Papilloma is a skin and mucous membrane lesion caused by human papilloma virus.

Causative agents - Viruses of the genus Papilloma virus. More than 60 variants are currently known, 32 of which are considered to cause disease.

Transmission routes - contact (through skin microtrauma), genital, perinatal (at birth).

Symptoms of papillomas

  • Cutaneous papillomas (warts).
    Most often on the hands, less often on other parts of the body. Localized lesions are common in children and adolescents. Wart lesions may be common in immunocompromised patients. The incubation period is 1-6 months. The maximum virus content in affected tissues is noted 6 months after infection.
  • Coarse (simple) papillomas.
    The causative agent is human papillomavirus (HPV). This shape is characterized by stiff protrusions with a rough surface of 1 mm or more in diameter, which tend to coalesce. Vulgar papillomas usually cover a large area. They can appear anywhere, but are more often found on the palms and behind the fingers, in children - on the knees. A single papilloma can exist for several months or even years, practically unchanged, but the rapid spread of the process is also possible. There are isolated cases of papilloma degeneration that turned into a tumor. Immunodeficiency states contribute to the spread of the process.
  • Plantar papillomas.
    The causative agent is HPV-1 (deep form), HPV-2 (mosaic warts) and HPV-4 (minor lesions). The process begins with the appearance of a small shiny bump that acquires the characteristics of a typical papilloma surrounded by a protruding rim. Sometimes, around a papilloma, multiple formations of girls appear, resembling blisters - mosaic warts.
    Plantar papillomas can be painful and make walking difficult. The duration of their existence is different. In some cases, especially in children, it is possible for any number of papillomas to disappear spontaneously. This form of the disease is often confused with calluses that appear on the toes or between the fingers. Unlike papillomas, corns have a smooth surface with leather pattern.
  • Flat papillomas.
    Its causative agents are HPV-3 and HPV-10. They are represented by flat bumps of normal skin color (light yellow or slightly colored). They can be round or polygonal in shape. The occurrence of flat papillomas, especially in children, is usually accompanied by itching, inflammation of the affected area, redness, pain.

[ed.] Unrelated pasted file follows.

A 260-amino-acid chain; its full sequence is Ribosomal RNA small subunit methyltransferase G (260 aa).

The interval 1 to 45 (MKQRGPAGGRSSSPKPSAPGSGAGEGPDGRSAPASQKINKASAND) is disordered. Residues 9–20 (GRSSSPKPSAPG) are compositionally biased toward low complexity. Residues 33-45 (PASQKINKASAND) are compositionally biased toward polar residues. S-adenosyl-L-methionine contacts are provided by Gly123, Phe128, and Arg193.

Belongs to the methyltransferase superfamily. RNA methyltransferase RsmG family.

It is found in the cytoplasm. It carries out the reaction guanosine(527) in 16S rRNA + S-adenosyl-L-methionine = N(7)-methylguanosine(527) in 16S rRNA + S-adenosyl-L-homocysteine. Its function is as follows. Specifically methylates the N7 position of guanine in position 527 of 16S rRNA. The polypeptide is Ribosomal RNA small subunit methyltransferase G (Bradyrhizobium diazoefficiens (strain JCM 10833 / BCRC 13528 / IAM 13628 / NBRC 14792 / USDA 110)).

• Filiform papillomas.
    50% of the population over the age of 50 are more common in the armpits, groin, neck and around the eyes. The process begins with the appearance of small yellowish or slightly colored cones, then expand and turn into dense elastic formations elongated to 5-6 mm in size. Papillomas can become inflamed in places of possible trauma. They do not disappear spontaneously.
  • Local epithelial hyperplasia (Beck disease).
    The causative agents are human papilloma viruses 13 and 32. The disease was first described in the Indians. Small joints in mouth, tongue and lip mucosa are seen as papillary protrusions.
  • Genital warts.
    The causative agents of genital warts are human papilloma viruses with low (6, 11), medium (31, 33, 35) and high (16, 18) oncological risks. Viruses are sexually transmitted. The incubation period lasts from a few weeks to months. In some cases the lesions are minimal, often unnoticeable. Infected cells are prone to malignant degeneration. In most cases, immunodeficiency states are accompanied by a long and widespread process.
    Cervical cancer is most often diagnosed in women with genital warts. In most cases, the viral genome is detected by DNA hybridization, despite the patients' age. The causative agent is HPV-18.
  • Juvenile papillomatosis of the larynx.
    The causative agents are HPV-6 and HPV-11. They are rarely registered. In most cases, papillomatosis is detected in children under 5 years of age infected in the mother's birth canal. The characteristic growths in the vocal cords cause speech difficulties and impaired air circulation in the upper respiratory tract.

Treatment of papillomas

The same symptoms may be symptoms of different diseases and the disease may not progress according to the textbook. Do not try to heal yourself - consult your doctor.

Currently, there is no unified international standard for the treatment of papillomas. Among the official treatment guidelines so far

  • cytostatics (antineoplastic drugs),
  • cryo laser,
  • electro destruction.

However, they are not always effective and relapses accompany.

Other treatments for papillomas:

  • For cutaneous and coarse (simple) papillomas - surgical removal (cryodestruction, laser removal with immune correction).
  • Plantar - for cryodestruction, laser and / or diathermocoagulation.
  • Mosaic papillomas are the most difficult to treat. Symptoms of inflammation are seen when they disappear, especially in children.
  • For straight forms - immune corrected cryotherapy.
  • Filiform - for diathermocoagulation.
  • Immune corrected cryotherapy for local epithelial hyperplasia.
  • In case of wart cutaneous dysplasia, cryotherapy or diathermocoagulation followed by immune correction.
  • For genital warts - removal of warts by cryo therapy, laser excision or diathermocoagulation and mandatory correction of the immune system.

Treatment of genital papillomas can be difficult with other genital infections (chlamydia, bacterial vaginosis, herpes, CMV infection, etc. ). In these cases, treatment is carried out in parallel.